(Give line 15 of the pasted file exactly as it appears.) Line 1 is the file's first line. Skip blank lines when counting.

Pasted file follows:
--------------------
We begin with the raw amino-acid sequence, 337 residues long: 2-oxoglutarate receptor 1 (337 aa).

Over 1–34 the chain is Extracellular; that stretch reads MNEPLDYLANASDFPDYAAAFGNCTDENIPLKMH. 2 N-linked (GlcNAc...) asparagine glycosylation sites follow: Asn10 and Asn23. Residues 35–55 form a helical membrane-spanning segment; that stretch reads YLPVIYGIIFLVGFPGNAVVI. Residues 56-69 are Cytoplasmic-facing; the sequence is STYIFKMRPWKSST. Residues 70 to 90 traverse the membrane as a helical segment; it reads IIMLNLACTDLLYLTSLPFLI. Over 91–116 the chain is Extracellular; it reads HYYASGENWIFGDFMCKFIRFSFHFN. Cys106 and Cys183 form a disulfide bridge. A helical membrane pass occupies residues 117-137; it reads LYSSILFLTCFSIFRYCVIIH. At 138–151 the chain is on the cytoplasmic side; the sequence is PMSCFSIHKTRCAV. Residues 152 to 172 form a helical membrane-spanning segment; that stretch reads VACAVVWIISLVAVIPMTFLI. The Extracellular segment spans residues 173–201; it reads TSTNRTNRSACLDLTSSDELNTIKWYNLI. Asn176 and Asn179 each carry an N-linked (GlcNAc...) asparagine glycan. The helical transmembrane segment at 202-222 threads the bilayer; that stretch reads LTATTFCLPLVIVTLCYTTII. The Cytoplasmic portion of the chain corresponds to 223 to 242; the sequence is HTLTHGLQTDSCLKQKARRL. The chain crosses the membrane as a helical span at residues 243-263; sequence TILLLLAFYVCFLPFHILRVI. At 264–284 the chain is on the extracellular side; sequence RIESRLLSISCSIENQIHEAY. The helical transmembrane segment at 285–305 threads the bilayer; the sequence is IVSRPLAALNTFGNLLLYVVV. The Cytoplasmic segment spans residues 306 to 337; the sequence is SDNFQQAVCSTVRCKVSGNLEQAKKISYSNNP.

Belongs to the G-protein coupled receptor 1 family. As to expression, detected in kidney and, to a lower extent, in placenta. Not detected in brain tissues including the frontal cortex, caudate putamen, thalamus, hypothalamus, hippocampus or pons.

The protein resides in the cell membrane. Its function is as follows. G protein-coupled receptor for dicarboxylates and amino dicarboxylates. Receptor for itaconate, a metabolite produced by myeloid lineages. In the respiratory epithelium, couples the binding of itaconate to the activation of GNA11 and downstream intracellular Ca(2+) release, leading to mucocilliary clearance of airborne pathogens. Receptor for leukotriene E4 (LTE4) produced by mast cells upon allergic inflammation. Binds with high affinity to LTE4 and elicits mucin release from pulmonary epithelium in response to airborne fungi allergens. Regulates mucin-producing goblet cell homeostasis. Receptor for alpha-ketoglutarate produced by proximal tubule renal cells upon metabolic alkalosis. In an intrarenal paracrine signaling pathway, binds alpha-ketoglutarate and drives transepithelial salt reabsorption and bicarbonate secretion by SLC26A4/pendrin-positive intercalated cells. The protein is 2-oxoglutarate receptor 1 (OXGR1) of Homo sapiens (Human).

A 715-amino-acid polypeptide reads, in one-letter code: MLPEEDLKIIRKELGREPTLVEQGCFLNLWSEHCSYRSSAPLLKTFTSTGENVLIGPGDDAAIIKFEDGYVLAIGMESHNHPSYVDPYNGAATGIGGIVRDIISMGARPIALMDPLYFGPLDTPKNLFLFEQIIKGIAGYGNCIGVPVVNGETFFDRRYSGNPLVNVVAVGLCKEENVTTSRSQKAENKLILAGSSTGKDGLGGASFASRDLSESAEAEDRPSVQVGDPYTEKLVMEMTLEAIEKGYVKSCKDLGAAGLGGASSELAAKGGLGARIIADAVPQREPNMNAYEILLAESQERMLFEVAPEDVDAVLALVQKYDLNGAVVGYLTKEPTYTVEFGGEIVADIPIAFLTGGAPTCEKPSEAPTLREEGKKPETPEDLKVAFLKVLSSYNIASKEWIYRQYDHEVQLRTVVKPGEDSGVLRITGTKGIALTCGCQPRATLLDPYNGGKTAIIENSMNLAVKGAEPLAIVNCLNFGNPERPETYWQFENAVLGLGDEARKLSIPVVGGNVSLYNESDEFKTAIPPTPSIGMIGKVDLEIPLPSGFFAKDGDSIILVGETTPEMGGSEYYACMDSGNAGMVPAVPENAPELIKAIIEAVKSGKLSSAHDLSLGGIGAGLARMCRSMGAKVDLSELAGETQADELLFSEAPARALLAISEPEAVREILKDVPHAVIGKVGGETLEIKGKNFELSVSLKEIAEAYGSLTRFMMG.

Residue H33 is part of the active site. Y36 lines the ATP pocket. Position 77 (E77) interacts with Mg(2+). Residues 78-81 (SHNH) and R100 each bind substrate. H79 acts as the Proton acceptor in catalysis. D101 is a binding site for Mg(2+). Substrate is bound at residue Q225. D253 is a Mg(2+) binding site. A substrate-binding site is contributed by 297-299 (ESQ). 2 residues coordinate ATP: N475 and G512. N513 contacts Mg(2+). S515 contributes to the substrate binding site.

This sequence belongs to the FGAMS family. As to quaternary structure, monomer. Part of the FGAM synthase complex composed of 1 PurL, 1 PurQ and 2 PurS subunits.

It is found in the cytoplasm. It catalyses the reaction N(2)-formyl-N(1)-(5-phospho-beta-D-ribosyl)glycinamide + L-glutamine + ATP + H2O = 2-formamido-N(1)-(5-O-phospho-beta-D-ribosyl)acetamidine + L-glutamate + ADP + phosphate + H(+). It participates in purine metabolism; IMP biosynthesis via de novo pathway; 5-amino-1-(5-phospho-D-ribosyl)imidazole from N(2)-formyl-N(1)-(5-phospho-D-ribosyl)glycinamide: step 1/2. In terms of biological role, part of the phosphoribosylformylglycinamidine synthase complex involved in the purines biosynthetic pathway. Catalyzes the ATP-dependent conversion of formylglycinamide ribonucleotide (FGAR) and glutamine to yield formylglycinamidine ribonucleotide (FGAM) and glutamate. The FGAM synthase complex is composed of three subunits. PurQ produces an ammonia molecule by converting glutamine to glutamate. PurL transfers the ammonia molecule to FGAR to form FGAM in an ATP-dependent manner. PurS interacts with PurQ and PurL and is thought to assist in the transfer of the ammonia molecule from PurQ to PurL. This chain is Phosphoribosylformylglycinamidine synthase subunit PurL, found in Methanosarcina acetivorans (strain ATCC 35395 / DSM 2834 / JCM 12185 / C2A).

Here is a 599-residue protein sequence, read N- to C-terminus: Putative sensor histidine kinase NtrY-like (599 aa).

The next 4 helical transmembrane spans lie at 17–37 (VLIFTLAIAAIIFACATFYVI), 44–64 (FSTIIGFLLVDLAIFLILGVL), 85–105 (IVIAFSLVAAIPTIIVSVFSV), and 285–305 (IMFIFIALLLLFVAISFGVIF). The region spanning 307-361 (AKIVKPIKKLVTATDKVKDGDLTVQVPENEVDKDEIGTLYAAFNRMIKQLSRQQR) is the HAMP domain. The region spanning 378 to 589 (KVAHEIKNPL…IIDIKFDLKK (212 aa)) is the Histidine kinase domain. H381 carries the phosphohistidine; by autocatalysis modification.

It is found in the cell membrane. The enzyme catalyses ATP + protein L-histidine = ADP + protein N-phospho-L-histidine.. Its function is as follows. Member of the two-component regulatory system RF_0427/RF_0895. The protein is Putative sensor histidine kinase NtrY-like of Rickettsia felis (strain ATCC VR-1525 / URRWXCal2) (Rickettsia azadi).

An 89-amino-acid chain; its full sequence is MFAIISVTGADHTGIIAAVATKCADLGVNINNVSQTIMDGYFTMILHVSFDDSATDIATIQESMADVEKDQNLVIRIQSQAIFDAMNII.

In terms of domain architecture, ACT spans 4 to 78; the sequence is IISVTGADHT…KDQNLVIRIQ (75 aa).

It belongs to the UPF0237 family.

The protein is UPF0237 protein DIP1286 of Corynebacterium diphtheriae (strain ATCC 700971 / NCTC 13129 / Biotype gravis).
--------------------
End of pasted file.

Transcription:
The protein is UPF0237 protein DIP1286 of Corynebacterium diphtheriae (strain ATCC 700971 / NCTC 13129 / Biotype gravis).